Robson classification: beyond caesarean rates

Authors

  • Shruti Bhavi Patil Department of Obstertrics and Gynaecology, Gadag Institute of Medical Sciences, Gadag, Karnataka, India
  • Rajitha D. Department of Obstertrics and Gynaecology, Gadag Institute of Medical Sciences, Gadag, Karnataka, India

DOI:

https://doi.org/10.18203/2320-1770.ijrcog20231941

Keywords:

Caesarean section, Outcome, Robson’s classification

Abstract

Background: Caesarean rates are increasing globally. Unnecessary caesarean sections are a public health concern and are associated with both short term and long-term risks. Robson’s ten group classification is the accepted classification for caesarean section and implementing it is an effective measure in understanding which group should be focussed to reduce the caesarean section rates. The classification can be used as a framework for assessing perinatal and maternal outcome.

Methods: All the deliveries with gestational age more than 28 weeks at Gadag Institute of medical sciences, Karnataka, during April 2022 were included. Obstetric characteristics like parity, gestational age, previous caesarean sections, onset of labour, lie, presentation, mode of delivery, indications for caesarean section and foetal and maternal complications were recorded.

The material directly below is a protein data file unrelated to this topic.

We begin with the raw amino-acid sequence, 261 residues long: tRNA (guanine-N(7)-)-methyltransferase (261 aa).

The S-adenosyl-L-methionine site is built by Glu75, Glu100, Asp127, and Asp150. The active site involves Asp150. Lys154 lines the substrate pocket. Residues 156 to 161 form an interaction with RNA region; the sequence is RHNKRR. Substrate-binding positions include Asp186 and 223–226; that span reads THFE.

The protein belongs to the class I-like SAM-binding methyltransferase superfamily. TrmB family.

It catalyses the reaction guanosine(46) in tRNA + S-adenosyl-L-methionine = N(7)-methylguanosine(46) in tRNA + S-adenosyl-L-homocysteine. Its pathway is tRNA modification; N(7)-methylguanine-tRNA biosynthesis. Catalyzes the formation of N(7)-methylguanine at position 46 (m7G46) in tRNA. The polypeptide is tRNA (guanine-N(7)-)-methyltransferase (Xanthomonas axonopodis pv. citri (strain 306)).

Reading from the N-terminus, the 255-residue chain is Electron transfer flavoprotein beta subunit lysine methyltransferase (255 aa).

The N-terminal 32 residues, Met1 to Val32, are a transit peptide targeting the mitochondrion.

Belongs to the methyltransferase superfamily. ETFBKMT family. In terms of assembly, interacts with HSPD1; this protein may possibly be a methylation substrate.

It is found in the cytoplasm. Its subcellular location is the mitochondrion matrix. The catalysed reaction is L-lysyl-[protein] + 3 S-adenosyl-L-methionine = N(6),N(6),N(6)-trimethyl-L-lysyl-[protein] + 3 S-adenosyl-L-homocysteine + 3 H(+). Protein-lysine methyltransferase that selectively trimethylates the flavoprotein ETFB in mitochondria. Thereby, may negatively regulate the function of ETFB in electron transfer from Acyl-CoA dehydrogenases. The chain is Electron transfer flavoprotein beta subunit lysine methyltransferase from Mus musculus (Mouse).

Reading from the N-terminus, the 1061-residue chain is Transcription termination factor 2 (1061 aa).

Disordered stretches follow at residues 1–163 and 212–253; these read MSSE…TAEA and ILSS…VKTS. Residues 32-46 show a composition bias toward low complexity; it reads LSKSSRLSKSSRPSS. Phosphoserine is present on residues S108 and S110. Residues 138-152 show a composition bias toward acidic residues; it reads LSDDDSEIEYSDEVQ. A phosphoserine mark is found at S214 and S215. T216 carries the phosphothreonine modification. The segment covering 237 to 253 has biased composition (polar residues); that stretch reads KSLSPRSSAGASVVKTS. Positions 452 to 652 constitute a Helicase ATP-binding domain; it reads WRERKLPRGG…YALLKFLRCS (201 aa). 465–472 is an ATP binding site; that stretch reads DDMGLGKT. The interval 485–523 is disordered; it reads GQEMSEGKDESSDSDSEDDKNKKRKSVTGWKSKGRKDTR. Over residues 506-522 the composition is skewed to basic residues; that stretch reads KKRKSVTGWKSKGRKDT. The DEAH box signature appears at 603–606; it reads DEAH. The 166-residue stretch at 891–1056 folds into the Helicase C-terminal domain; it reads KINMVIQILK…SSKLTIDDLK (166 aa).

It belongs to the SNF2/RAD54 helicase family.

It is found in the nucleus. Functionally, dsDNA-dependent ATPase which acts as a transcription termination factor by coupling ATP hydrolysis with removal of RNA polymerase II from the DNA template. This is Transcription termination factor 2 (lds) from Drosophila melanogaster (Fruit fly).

Results: The caesarean rate was 57.9%. Groups 5, 1 and 2 were the major contributors. Previous LSCS was the most common indication 46%. In groups 1 to 4 foetal distress was the most common indication. The overall proportion of unfavourable foetal outcome among all deliveries was 17.7% caesarean deliveries (20.1%), vaginal deliveries 14.5%. The proportion of unfavourable maternal outcome was 1.6%; 8 women delivered by CS (2.5%) and 1 woman by vaginal delivery (0.4%).

Conclusions: Caesarean section should be used appropriately and increase in caesarean section does not ensure favourable maternal or perinatal outcome.

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Published

2023-06-28

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Original Research Articles